Increase the Lifespan of Your Mac’s Disk Drives

September 1, 2011, By Christian Cawley

You may not know this, but any disk drive with moving parts (such as a hard disk drive or optical drive) connected to your Mac will have its lifespan shortened even when you’re not using the device.

This happens when your Mac pings the drive to ensure it is connected, spurring the device into life, and this can occur even when there are no discs in an optical drive. The lifespan of an optical drive can be shortened by this process considerably, something you may want to avoid if it was an expensive device such as a Blu-ray disc drive. We all know that by decreasing a disk drive’s lifespan we increasing the risk of data loss, so it is important to be aware that devices can be worn down even when idle.

Increase the Lifespan of Your Mac’s Disk Drives

Fortunately there are a couple of ways in which you can avoid this from becoming an issue, thereby getting the most out of your Mac hardware!

Disable Your Drives

The last thing you want after spending money on external devices is for them to stop working thanks to a shortened lifespan caused by your OS routinely pinging them every 10 minutes or so.

To prevent this from happening you can disable your drives when they’re not in use, thereby preventing your Mac from running the periodic check to detect them. Sadly, excluding a drive from Spotlight won’t help, so your best option is to unmount the device and disconnect it from your Mac until it is needed again.

You can do this by dragging the drive icon to the Trashcan before disconnecting or switching the disk drive off.

Unfortunately this isn’t the most streamlined solution but it will allow you to keep the disk in tip-top working order for as long as possible.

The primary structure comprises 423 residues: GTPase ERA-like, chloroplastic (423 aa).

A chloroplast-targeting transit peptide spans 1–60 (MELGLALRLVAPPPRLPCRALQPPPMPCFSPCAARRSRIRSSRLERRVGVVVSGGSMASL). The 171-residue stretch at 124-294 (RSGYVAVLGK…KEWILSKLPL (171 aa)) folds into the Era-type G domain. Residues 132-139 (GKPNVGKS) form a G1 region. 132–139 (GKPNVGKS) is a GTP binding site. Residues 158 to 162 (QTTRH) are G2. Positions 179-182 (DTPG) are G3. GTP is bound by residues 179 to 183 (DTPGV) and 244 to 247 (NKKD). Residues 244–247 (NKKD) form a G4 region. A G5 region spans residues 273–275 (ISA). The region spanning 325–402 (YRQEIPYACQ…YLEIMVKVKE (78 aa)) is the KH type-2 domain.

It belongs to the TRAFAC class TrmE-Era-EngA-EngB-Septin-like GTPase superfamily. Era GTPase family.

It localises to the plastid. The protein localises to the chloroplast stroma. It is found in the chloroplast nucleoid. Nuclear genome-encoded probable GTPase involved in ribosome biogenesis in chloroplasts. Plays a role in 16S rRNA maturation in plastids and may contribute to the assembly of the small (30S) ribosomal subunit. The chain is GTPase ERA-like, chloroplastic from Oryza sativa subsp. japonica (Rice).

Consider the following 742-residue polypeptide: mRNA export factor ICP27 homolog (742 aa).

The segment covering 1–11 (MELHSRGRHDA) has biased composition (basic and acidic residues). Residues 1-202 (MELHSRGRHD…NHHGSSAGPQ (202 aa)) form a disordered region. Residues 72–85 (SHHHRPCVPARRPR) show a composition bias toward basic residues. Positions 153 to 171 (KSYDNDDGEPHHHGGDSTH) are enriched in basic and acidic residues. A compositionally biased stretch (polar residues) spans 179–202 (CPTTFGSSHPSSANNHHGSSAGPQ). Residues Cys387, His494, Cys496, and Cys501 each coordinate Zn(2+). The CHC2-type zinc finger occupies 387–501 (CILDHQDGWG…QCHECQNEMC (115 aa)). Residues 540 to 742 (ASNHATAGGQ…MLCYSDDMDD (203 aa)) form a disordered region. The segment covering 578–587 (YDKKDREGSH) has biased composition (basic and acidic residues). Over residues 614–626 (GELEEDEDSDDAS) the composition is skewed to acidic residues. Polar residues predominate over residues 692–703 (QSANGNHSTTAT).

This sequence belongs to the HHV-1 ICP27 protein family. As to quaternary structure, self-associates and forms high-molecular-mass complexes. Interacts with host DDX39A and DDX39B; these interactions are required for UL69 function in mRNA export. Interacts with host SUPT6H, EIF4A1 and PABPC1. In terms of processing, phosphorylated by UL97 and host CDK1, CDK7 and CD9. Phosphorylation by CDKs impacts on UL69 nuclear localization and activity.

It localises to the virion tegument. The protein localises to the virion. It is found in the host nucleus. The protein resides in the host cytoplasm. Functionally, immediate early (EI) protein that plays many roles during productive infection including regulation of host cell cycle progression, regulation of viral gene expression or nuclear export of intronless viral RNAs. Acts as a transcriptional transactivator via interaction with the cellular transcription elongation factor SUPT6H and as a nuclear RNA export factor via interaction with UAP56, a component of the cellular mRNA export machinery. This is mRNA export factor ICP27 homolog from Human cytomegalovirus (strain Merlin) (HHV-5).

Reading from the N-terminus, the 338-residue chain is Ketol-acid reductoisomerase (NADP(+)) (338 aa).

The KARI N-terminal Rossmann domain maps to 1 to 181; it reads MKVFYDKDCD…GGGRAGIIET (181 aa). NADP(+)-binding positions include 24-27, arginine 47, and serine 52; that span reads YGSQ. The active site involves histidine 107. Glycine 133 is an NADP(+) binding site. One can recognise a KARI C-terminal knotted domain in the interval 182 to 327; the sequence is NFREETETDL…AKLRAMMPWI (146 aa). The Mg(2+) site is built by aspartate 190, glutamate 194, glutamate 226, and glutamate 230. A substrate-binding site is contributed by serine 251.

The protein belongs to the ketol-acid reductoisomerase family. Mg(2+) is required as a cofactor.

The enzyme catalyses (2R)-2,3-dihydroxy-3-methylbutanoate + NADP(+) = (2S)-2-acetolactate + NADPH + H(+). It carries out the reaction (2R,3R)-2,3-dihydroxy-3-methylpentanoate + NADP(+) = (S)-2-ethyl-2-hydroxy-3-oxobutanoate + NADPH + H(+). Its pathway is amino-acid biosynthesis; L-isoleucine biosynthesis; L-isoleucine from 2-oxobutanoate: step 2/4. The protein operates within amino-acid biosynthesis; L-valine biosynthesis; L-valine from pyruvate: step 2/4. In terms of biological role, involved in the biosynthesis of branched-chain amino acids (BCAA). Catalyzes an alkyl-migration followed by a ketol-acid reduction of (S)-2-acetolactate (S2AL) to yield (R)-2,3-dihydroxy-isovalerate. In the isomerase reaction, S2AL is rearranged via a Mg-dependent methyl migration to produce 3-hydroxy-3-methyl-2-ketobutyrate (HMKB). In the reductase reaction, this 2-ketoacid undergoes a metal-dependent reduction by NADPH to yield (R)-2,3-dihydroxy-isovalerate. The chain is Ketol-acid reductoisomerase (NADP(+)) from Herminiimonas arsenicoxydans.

Disable Indexing

The periodic check for attached drives is performed by the Spotlight service that runs on your Mac to facilitate searches. If this regular check is irritating for you or you simply want to stop it in order to extend the life of your disk drives, you can prevent the Spotlight indexing via the Terminal.

To do this, open Applications > Utilities and select the Terminal, the command line option for Mac OS X. This offers advanced configuration options that aren’t available in the GUI (that’s the graphical user interface, better known to you as the mouse-controlled desktop) that you usually won’t need to access. In this particular case you will need to run the following command:

sudo launchctl unload /System/Library/LaunchDaemons/com.apple.metadata.m ds.plist

Tap Enter when you’re done and look out for the prompt to input your Administrator password. You should now find that your drives are not checked every 10 minutes, something that could prove vital in ensuring that their lifespan is kept as long as possible!

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